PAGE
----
The SP had been idling in place with prices between 2560 and 2600 for more than a week. During that week, we’ve discussed the risks associated with a break above 2600. Simply put, if stocks managed to break above their nearest notable technical ceiling, perhaps bonds would do the same. In that case, we were looking at yields of 2.75% as the correlated ceiling.
Now today, the SP closed at 2610 and 10yr Treasury yields not even above 2.72%. To be fair, when stocks broke that ceiling this morning, bonds definitely came along for the ride. But everything played out on a smaller scale, as if both sides of the market were suppressed by some larger uncertainty.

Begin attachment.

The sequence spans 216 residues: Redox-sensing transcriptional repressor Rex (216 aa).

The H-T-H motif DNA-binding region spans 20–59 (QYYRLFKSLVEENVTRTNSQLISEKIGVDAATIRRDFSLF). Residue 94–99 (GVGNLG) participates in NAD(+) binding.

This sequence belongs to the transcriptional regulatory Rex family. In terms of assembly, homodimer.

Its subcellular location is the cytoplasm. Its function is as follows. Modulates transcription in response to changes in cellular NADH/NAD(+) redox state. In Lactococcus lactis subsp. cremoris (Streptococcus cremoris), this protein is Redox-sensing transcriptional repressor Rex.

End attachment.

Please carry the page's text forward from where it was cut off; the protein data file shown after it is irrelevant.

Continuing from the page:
While there were quite a few brexit-related headlines in the news, we’d be far better served by focusing our attention on the government shutdown as the source of uncertainty. It’s arguably helping keep any underlying stock market bullishness under wraps and at the same time preventing bonds from losing their cool.
One of the issues stemming from the shutdown is the unavailability of quite a bit of economic data. We saw some evidence of that this morning as bonds reacted to data that doesn’t normally move the needle, simply because they don’t have much else to go on. While it’s true that NFP should remain intact (that department is funded), markets aren’t accustomed to building trade strategies around an incomplete economic picture. This is especially important at a time where Fed policy is in a state of flux depending on the realities of the data (the data that’s not all currently available!).